Thursday, March 19, 2009

Work in Progress: "Every Project Should Grind to a Halt"

Light blogging for me as I try to tackle the pile of stuff that greeted me when I arrived home…not the least of which was moving many, many, many piles of books back to bookshelves after a successful painting job that left Steve living in chaos for many, many days…which explains why moving the books back is MY chore.

And then there's the stacks of magazines to at least look through (New Yorker, I love you, but every week?).

So here’s something I read in an interview with novelist Rebecca Lee in the March/April issue of AWP’s magazine, The Writer’s Chronicle. She was asked, “What advice can you offer to the aspiring novelist, or to any writer struggling to remain committed to a particular project?

Here’s her answer:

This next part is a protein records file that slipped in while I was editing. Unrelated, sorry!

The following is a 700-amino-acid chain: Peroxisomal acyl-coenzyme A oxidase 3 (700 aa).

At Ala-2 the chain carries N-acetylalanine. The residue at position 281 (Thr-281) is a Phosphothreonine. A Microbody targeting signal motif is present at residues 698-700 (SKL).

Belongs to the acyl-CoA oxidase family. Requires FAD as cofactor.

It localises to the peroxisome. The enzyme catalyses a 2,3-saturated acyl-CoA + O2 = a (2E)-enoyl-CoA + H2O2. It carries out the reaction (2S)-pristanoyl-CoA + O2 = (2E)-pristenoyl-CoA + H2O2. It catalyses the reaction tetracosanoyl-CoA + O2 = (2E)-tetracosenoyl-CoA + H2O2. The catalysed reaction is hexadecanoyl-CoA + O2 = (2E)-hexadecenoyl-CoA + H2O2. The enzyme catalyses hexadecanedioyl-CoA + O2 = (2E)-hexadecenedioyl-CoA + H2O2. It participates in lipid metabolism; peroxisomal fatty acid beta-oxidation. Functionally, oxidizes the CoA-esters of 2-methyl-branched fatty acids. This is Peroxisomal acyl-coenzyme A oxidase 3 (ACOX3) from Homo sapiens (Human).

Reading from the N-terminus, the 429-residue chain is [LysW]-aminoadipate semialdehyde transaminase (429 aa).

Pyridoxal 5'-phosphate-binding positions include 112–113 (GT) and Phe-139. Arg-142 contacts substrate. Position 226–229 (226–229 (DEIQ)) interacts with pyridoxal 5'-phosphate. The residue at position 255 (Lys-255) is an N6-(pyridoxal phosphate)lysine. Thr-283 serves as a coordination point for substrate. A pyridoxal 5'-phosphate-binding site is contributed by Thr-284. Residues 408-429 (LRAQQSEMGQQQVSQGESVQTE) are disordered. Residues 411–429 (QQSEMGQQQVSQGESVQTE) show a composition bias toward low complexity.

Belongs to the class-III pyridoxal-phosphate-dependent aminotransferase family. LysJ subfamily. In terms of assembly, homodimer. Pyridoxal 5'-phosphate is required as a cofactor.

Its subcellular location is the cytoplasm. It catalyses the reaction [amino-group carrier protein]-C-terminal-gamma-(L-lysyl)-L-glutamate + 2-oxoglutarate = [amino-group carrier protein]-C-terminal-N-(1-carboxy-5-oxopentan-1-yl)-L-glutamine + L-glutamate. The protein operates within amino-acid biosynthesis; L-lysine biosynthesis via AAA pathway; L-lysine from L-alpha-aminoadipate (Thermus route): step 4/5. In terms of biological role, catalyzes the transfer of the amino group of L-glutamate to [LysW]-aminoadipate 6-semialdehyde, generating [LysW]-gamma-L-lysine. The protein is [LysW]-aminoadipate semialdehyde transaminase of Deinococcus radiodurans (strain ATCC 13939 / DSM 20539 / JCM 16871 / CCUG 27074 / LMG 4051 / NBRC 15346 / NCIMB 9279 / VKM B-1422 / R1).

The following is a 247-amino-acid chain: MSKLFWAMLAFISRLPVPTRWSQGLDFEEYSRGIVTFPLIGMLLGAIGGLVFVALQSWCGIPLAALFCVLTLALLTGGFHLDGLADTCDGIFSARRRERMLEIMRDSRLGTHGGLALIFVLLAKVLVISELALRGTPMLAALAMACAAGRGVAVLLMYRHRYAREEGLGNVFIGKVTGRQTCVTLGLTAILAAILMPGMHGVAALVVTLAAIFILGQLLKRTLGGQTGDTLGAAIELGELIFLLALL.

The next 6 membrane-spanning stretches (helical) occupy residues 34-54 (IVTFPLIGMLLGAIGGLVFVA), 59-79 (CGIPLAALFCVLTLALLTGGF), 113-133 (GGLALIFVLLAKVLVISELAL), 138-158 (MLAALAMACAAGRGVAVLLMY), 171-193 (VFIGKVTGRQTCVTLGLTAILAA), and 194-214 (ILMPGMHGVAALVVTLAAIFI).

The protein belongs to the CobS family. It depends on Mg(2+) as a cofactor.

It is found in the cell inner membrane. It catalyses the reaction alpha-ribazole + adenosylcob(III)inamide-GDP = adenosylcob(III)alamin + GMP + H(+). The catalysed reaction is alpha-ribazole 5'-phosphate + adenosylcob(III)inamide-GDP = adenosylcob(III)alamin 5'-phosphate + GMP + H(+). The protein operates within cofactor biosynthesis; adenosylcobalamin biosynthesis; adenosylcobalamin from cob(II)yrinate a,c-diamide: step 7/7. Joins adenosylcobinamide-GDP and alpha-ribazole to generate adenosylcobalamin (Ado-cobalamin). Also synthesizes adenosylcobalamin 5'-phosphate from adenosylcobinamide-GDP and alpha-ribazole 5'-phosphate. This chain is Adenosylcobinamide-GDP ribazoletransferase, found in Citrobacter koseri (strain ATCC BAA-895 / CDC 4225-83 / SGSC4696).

“Well, I look around and almost everybody has better habits and than me and a more productive process. Still, I guess it’s salutary to keep reminding each other that writing requires a lot of patience and drive simultaneously. Sometimes the world ‘rolls in ecstasy at your feet’ (Kafka) and sometimes it requires a bit of struggle. The mind has to really struggle to understand, and that’s important. I think it’s easy for writers to think they are doing something incorrectly when the work gets difficult, but it’s just the opposite. Each project should grind to a halt at times for the writer, and give the writer trouble. It’s also easy to forget that the work doesn’t need you to fix it, just hover over it and be attentive. Now that I have a three year old who spends a lot of the day speaking to me insistently in a language I can’t always grasp, I really understand better how to write. You just hover over the work, smile and nod even though you don’t understand it, try to be nice, and hope it all comes out okay in the end.”

For more information about Rebecca Lee, go here.


DC-area author Leslie Pietrzyk explores the creative process and all things literary.